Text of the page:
Given the critical need for Pax3/7 cells for muscle development and growth, it is imperative that these cells remain available to the fetus throughout gestation and adult life. Maternal nutrient deprivation disrupted the initial stages of fetal myogenesis as evidenced by a reduction of approximately 30% in the numbers of Pax7-expressing cells. The pool size was not further reduced by continued maternal NR through d 140 of gestation. Indeed, all fetuses contained equal numbers of muscle progenitors independent of maternal diet at d 140 and 254 suggesting that the muscle progenitor population incurred no irrevocable harm. The basis for fewer Pax7 cells after 85 d of NR may be a product of precocious differentiation. Tissue morphology of the NR fetuses at d 85 demonstrates a population of large myofibers, presumably primary fibers, with several associated Pax7 cells. An effective stimulus for myoblast differentiation and fiber formation in vitro is mitogen deprivation. Maternal NR may act in a similar manner to cause premature differentiation of the progenitor pool and their fusion into primary fibers. Myoblasts isolated from IUGR fetuses display perturbed proliferation and differentiation kinetics in vitro suggesting that nutrient deprivation may affect myogenesis (Yates et al., 2012). However, we cannot rule out the possibility that the reduced numbers of Pax7 cells is a consequence of apoptosis or transdifferentiation to a nonmyogenic lineage. Fetuses and newborn lambs from nutrient restricted ewes have altered muscle formation with an increase in connective tissue and intramuscular (IM) adiposity (Zhu et al., 2004, 2006). The greater amount of postnatal IM fat may be a product of lineage conversion from the Pax7 myogenic progenitor to an adipocyte. Evidence for spontaneous and permissive transdifferentiation of Pax7 cells exists in mouse isolated myofiber cultures (Asakura et al., 2001; Shefer et al., 2004). Alternatively, the greater size of the IM fat depot and fascicular connective tissue depots may be a result of greater fibrogenic cell numbers and/or activities. Our results demonstrate an increase in LOX and BMP1, two genes that are key participants in procollagen processing and intermolecular collagen crosslinking, in d 85 fetal forelimb muscle (Lucero and Kagan, 2006; Maruhashi et al., 2010). Increased expression of the genes is suggestive of an increase in the numbers of connective tissue fibroblasts. Indeed, a greater RRC MND at d 140 provides evidence for fewer myoblasts capable of fusing with the adjacent fiber. Because the RCC MND did not differ from CCC at d 140, it is unlikely that the muscle precursor pool was lost or irreplaceably damaged during the shorter duration of NR. Long-term damage to the myoblast pool, therefore, requires sustained NR beyond the first trimester. The issue of altered fibrogenic and myogenic populations requires a more thorough investigation in the temporal and spatial accumulation of said cell types in the normal gestating fetus before overlaying a nutritional insult.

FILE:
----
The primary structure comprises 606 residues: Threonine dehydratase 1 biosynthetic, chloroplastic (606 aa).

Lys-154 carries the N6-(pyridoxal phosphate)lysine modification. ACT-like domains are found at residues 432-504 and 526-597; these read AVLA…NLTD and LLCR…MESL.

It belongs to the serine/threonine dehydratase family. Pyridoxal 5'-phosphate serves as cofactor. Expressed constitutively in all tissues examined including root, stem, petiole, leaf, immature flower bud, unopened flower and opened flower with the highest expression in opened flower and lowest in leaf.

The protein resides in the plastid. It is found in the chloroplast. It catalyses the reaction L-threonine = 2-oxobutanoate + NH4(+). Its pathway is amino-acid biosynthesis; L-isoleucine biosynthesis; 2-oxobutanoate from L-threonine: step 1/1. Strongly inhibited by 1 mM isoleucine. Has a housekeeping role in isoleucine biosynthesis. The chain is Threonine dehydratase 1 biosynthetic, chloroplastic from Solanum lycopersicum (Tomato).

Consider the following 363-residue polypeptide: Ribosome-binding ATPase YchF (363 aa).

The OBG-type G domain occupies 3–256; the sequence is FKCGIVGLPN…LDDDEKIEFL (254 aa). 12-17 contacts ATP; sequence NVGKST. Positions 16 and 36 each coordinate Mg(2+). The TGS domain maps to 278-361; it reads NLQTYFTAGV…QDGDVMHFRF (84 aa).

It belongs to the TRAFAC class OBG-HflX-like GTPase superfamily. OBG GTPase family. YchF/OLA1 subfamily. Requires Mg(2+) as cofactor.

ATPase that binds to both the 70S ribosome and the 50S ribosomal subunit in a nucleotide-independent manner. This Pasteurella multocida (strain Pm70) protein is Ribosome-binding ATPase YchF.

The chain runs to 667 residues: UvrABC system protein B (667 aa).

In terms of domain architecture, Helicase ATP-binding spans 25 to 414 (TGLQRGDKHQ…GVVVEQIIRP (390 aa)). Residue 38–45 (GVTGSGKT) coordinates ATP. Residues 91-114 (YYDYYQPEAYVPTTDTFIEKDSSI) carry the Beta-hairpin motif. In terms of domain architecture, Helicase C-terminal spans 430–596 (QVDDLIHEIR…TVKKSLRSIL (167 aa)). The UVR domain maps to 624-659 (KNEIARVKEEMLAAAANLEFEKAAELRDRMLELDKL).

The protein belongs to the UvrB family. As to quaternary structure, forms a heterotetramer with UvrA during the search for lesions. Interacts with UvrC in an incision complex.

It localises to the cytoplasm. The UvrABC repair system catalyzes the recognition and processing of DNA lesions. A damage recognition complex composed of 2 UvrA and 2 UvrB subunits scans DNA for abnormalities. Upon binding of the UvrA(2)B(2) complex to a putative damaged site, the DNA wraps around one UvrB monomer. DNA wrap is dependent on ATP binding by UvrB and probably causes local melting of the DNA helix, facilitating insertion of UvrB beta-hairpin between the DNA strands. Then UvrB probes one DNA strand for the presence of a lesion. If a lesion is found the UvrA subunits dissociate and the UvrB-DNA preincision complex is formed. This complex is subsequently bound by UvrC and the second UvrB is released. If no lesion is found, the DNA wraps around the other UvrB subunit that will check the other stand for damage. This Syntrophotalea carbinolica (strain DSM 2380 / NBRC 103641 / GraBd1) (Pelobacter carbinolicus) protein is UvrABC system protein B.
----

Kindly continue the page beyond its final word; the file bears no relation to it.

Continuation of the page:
The effects of early gestational nutrient deprivation on fetal sheep muscle formation include a reduction in secondary fiber number that is reflected in a reduced secondary:primary fiber ratio (Zhu et al., 2004; Quigley et al., 2005). After 85 d of NR, prominent primary fibers were evident with much smaller secondary fibers. Although not calculated, a skewed fiber ratio likely is present in these fetuses. Realimentation allows for dramatic catch-up growth of the secondary fibers such that no differences in fiber density exist at d 254 of gestation. A striking increase in d 254 fiber CSA is apparent in RCC fetal INF that is not evident in either CCC or RRC. The divergent response between RCC and RRC argues that a critical window relating to hypertrophy and fiber size is present within the first trimester of pregnancy. In a similar ovine model of maternal NR, muscle-specific responses were observed (Fahey et al., 2005b). Restriction during the first trimester followed by realimentation caused an increase in diameter of fast muscle fibers in the LM and vastus lateralis but not the semitendinosus; slow fiber CSA was unaffected by NR in the examined muscles. The compensatory growth of the fetal fibers argues that restriction during the first trimester imparts a heightened sensitivity to nutrient load to the fetus, which is retained throughout gestation. Prolonged NR through d 140 of gestation eliminates the beneficial effects on fetal fiber hypertrophy. Closer examination of the increase rate of fiber hypertrophy in the RCC and RRC groups after realimentation is remarkable and points to elevated protein synthesis rates within the myofiber. To meet the metabolic demands of the growing fiber, nutrient transporters and/or anabolic signaling systems may display a heightened sensitivity thereby allowing increased substrate supply for protein synthesis. This issue remains unresolved.